The announcement this week that federal OSHA will open an office in Las Vegas marks the agency's return to Nevada after a seven-year absence, a return the state's top OSHA official welcomes.
Steve Coffield, chief administrative officer for the Nevada Occupational Safety and Health Administration, said Thursday that having the federal office so close will benefit the state and its workers.
Federal officials closed its office in Carson City in 2003, consolidating operations in offices in California.
To people inside the state agency, Tuesday's announcement was not news.
Coffield's boss, Nevada Division of Industrial Relations Administrator Donald Jayne, said he was told the office was coming when he was hired in March 2009. Coffield said he heard about it before Jayne's arrival.
"To bring an office back into Nevada sure does make sense," Jayne said. "To locate the office in Las Vegas as opposed to anywhere else in Nevada just makes sense."
Four administrative workers would staff the office that is scheduled to open in July, Jayne said. It would not involve bringing more inspectors to the state.
The office's return follows an increased presence of federal officials during the past few years largely due a series of construction deaths along the Strip during the construction boom. Federal OSHA officials assisted the state agency with a comprehensive inspection of the CityCenter job site in June 2008 after six workers died there between February and May 2008. Two more workers died at the neighboring Cosmopolitan of Las Vegas project.
In July 2009, a U.S. Department of Labor task force arrived to review the state's job safety and health plan as part of a special investigation looking into the deaths and other workplace accidents.
The federal agency's October report was critical of Nevada OSHA and described "an urgent need for corrections in oversight and changes in all phases" in Nevada's safety program.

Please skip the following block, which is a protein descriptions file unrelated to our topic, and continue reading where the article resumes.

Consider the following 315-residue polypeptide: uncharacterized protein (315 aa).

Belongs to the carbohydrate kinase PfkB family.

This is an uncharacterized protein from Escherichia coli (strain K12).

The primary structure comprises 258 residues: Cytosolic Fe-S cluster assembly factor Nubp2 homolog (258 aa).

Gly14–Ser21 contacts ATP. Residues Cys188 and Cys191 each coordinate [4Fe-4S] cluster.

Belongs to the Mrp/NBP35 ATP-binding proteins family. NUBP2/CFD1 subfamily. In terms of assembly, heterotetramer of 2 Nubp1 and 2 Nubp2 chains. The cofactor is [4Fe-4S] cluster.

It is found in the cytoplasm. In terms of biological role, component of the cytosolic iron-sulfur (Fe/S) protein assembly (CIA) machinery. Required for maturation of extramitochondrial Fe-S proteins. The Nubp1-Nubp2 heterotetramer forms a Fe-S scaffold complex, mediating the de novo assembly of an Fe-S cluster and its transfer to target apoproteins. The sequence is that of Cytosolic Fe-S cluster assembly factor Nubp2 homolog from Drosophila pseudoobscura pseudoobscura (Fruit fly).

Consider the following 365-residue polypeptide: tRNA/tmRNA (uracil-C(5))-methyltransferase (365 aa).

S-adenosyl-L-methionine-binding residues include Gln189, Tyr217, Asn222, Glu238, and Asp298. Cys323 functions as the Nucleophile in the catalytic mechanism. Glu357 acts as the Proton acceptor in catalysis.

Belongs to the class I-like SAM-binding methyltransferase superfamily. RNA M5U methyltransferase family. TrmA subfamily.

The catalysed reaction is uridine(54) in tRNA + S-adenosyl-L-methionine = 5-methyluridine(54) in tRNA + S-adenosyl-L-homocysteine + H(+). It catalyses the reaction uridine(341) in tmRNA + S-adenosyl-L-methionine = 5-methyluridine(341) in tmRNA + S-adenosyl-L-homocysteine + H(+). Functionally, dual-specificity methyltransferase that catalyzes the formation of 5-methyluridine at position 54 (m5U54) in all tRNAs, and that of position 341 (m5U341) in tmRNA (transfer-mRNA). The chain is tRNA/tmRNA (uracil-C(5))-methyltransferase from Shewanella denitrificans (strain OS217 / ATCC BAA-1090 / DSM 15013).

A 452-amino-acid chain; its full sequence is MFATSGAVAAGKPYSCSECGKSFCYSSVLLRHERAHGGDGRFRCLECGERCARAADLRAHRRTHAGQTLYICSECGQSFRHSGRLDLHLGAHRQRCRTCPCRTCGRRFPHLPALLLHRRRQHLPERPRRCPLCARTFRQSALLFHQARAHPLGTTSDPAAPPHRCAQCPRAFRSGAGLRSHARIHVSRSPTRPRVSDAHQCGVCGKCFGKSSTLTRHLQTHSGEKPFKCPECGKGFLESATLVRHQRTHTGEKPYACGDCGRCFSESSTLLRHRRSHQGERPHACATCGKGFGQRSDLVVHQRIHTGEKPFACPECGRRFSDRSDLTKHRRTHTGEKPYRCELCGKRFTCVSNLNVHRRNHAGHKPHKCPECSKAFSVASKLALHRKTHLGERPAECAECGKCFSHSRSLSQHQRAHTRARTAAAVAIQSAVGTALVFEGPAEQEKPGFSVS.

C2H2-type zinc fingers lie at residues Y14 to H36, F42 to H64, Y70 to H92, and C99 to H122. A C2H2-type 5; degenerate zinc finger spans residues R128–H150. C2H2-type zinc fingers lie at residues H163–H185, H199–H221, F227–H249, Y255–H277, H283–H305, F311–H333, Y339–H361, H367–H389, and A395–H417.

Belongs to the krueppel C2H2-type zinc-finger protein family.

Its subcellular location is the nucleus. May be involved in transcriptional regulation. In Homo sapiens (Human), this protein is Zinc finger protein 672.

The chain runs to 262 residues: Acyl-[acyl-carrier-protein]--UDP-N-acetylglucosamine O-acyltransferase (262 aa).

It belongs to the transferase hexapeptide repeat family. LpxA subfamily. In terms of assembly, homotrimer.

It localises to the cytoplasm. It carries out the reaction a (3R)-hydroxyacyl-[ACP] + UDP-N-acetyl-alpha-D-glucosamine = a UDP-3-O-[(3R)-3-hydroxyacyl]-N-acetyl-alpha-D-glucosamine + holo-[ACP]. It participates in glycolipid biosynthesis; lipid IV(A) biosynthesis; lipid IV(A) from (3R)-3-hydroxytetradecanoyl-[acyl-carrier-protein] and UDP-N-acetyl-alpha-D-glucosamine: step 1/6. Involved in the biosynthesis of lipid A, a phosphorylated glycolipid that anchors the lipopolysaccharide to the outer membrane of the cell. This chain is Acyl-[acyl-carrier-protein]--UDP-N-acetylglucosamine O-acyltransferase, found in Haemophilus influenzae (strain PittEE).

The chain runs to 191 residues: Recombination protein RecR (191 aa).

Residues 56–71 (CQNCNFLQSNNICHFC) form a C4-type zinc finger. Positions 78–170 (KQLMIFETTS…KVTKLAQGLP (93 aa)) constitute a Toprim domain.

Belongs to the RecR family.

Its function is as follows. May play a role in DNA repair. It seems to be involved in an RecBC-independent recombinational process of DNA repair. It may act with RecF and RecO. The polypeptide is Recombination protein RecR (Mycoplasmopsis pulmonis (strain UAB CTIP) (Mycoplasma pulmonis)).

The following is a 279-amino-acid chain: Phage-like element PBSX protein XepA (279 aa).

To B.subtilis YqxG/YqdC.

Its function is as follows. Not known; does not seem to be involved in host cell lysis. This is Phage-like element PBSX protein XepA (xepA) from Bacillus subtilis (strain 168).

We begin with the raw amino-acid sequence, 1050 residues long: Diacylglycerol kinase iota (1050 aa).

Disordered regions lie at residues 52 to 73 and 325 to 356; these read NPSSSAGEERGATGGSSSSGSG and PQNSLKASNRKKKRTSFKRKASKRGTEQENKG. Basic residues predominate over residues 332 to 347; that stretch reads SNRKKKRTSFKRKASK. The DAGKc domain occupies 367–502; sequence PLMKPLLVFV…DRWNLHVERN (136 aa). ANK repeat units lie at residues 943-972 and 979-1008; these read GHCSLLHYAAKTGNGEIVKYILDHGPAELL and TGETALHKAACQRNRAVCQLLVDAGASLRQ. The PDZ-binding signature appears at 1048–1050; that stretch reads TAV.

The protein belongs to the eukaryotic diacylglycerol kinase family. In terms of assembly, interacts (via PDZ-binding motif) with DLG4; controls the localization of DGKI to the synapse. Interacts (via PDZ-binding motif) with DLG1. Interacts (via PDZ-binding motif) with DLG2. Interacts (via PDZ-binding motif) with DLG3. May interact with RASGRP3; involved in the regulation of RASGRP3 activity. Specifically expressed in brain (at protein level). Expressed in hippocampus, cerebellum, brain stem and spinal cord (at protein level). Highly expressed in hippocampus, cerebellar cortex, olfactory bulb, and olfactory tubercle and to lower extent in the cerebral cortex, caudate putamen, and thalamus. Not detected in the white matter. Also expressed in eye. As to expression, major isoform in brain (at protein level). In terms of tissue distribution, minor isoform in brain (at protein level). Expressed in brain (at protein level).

"When we found serious deficiencies in the way the state of Nevada was operating its safety and health program, it was necessary to take action," said Dr. David Michaels, assistant secretary for the U.S. Department of Labor's OSHA.
Coffield was surprised by the tone of the comments considering the state agency has been working hard to address concerns since his own promotion in September.
"We don't know what Dr. Michaels meant," Coffield said. "We thought his comments were a little bit harsh given the fact that we've known this was coming for a long time. We've been working with them in an open relationship, trying to resolve our difficulties and we believe we've been doing a good job."
Rep. Dina Titus, DNev., said in a statement that the fed office in Las Vegas is much needed.
"It is clear from Nevada OSHA's record that it has let our workers down," said Titus, who introduced the Ensuring Worker Safety Act in March in the House to empower federal regulators in states like Nevada that have fallen short of enforcing state workplace safety plans. "A new office in the region will enable a stronger federal-state partnership that will improve training and support for Nevada OSHA without taking away state control."
Nevada is one of 22 states that runs its own workplace safety programs with the blessing of the federal Occupational Safety and Health Administration, after certifying that its standards and enforcement are "at least as effective" as those set at the federal level.
Steve Holloway, executive vice president of the Las Vegas chapter of the Associated General Contractors, said the office should have been here all along to support the state agency.
"Construction is really down right now," Holloway said. "It would have been more useful when things were booming and we had all this construction going on."
He added that the state agency has responded well to federal OSHA's audit and have taken steps to fix the problems that existed before the current administration took charge during the past 14 months.
"I recently participated in an interim legislative commission subcommittee hearing on (state) OSHA and I am quite comfortable that the Legislature and state OSHA are all pointed in the right direction," Holloway said. "The deficiencies that existed are being corrected so I don't know if federal OSHA is needed right now."
Contact reporter Arnold M. Knightly at aknightly@ reviewjournal.com or 702-477-3893. Review-Journal writer Jennifer Robison contributed to this report.